• Bake 20-25 minutes or until golden brown. Let cool for 3-4 hours and store in air tight containers.

Happy snacking!

Wisdom Panel Canine DNA Test

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Did you know that DNA ancestry tracing isn’t just for people? Wisdom Panel makes a DNA Test Kit that works on the same premise as human DNA test. 

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You’ll need to take a swab of your pet’s saliva and send it in to be analyzed. Now you’ll be able to know the exact make up of your pet and understand their needs better!

You can learn more here: https://www.wisdompanel.com/wisdom-panel-4-0/default.aspx?ref=HOLIDAYS2017

Star is this week’s Spotlight Pet!

Star is a Husky. Here’s what her owner had to say about her little fur baby:
“I fell in love with Star the moment I saw her. I got her from my sister at 12 weeks and couldn’t love her more. When she got out, I lost it. We searched high and low. I bawled when she went missing and again when the gentleman brought her back. It was like I lost a child. I’m happy she’s home safe.”

Adorable!
Follow us for weekly Spotlight pets!

IQ Treat Ball

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We’ve found another cool food puzzle! This is a round one that releases small treats as they play which can help with portion control for your pet. The Pet Zone IQ Treat Ball had different levels of difficulties for your ever-learning pet.
You can learn more about it on Amazon: http://a.co/fxHq3ei 

Scottish Fold

Up next in our cat breed series is the Scottish Fold.

This breed is identified by their unique recessive trait: folded ears. Kittens are not born with folded ears, but they begin to fold after they’re a few weeks old. All Scottish Folds can be traced back to Susie, a barn cat that a Shepherd began breeding in 1961. To keep the gene pool big, Persians, American Shorthairs, Exotics, and Burmese cats were bred in.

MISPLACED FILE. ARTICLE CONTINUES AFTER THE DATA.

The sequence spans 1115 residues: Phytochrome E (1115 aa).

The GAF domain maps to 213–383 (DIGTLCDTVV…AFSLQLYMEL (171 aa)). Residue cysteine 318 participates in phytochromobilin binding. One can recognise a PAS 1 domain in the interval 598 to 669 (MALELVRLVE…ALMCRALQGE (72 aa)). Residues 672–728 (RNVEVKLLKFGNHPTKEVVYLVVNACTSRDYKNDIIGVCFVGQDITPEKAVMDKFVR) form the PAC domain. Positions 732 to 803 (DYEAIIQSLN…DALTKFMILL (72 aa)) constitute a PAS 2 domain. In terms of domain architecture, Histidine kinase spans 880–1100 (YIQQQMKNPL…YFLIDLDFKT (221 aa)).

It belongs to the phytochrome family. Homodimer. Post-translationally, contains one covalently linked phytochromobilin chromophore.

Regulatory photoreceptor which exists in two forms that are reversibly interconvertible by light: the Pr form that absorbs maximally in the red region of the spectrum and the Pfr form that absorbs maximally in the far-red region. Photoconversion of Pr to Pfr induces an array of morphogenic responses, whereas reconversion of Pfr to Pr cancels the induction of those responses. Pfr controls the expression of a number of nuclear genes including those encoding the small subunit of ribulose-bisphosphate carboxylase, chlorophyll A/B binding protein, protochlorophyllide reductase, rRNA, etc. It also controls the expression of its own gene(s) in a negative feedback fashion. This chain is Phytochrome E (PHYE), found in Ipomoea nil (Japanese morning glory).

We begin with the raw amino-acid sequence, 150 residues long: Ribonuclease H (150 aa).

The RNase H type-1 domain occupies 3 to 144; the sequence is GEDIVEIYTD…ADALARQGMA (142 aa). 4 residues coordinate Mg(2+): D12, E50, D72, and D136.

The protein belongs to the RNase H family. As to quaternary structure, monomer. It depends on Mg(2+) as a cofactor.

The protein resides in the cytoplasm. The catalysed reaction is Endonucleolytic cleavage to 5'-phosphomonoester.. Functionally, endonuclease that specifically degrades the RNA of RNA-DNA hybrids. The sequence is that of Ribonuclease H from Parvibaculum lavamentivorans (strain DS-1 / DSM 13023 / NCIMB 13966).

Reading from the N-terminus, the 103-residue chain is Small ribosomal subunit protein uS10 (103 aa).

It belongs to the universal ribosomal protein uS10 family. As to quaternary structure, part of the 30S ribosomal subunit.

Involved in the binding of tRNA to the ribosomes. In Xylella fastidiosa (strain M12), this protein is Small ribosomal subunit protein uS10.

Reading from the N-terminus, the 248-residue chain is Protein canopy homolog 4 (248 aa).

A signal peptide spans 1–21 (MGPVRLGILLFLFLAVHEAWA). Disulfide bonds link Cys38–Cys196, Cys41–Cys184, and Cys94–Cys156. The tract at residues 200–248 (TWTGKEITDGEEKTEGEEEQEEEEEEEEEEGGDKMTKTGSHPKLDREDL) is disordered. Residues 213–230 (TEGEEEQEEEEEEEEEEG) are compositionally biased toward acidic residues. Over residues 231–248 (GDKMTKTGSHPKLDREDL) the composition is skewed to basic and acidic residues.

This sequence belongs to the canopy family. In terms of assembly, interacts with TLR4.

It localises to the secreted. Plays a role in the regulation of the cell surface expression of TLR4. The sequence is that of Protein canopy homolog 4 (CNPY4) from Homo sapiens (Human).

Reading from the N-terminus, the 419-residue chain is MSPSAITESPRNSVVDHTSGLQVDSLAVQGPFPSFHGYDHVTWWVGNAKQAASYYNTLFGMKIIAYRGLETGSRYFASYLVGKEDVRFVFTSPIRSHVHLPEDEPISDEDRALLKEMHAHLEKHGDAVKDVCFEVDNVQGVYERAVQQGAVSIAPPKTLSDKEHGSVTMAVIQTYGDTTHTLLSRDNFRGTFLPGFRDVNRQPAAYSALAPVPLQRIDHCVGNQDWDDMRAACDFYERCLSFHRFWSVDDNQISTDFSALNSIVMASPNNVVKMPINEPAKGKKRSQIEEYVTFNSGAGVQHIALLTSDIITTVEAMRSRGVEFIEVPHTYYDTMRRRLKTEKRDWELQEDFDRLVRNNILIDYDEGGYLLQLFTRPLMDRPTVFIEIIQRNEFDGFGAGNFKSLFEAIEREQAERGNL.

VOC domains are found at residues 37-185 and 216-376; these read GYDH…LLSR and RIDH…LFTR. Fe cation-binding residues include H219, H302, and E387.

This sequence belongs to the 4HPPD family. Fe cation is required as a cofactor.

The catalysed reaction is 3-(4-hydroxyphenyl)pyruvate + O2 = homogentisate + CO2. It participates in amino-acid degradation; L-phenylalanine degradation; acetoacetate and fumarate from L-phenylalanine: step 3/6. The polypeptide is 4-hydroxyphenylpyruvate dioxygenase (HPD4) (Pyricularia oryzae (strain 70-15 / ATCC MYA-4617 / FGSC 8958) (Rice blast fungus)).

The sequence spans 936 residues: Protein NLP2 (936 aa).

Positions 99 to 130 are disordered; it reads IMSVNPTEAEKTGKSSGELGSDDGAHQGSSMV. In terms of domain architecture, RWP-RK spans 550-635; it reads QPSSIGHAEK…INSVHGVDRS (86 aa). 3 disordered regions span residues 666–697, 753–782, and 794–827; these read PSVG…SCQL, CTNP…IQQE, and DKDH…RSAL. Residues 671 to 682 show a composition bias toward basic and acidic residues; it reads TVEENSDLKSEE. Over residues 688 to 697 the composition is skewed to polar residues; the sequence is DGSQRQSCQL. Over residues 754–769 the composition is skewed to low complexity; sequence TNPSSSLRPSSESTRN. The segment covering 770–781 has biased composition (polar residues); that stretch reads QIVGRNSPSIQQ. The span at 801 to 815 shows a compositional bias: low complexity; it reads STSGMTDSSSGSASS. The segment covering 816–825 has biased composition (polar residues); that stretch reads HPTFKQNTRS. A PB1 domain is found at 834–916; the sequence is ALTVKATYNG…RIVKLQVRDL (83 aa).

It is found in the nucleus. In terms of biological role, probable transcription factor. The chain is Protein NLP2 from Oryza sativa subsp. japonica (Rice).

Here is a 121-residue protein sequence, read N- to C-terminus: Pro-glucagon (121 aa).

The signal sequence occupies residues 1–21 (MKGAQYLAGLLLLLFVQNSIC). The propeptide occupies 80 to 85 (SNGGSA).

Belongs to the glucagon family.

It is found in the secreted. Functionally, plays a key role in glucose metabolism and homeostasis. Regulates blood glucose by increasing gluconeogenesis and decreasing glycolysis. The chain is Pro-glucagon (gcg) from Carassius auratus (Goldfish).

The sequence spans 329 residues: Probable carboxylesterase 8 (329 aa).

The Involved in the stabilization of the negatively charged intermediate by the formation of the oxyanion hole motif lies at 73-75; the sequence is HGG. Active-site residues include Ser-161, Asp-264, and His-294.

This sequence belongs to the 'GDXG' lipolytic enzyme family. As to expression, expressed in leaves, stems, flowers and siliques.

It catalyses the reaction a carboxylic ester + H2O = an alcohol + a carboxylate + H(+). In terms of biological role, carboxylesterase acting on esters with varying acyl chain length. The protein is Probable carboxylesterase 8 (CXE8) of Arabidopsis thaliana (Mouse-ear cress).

Scottish Folds’ curiosity makes them follow their owners around and be involved in every activity. This breed is incredibly affectionate and will want to play, despite being a little lazy. Scottish Folds are also astoundingly dexterous and mischievous; you’re likely to find your Scottish Fold getting into your cabinets or stealing bits of food from you whenever they can. Food puzzles are probably your best bet to keep this kitty from getting into too much trouble.

These cats are generally healthy, but be wary when looking for one. Of the few things that lurk in the Scottish Fold’s genetics, there is a big one: ostwochondroddystrophy. This condition s a skeletal abnormality that is very painful and even crippling. Noticeable symptoms include stiff or inflexible legs or a short, thick tail. Talk to your veterinarian to know more and find ways to adjust lifestyles for you and your pet.

What do you love about your Scottish Fold? Share with us below.

Follow us for weekly updates in our series.

Sherpa Blanket

Looking for a comforting winter gift for your pet? Here’s a blanket that might do the trick. This plush Sherpa blanket will help keep your pet warm when you’re away from home. Most pet’s also find blankets comforting during storms or loud noises, so this would be an excellent addition.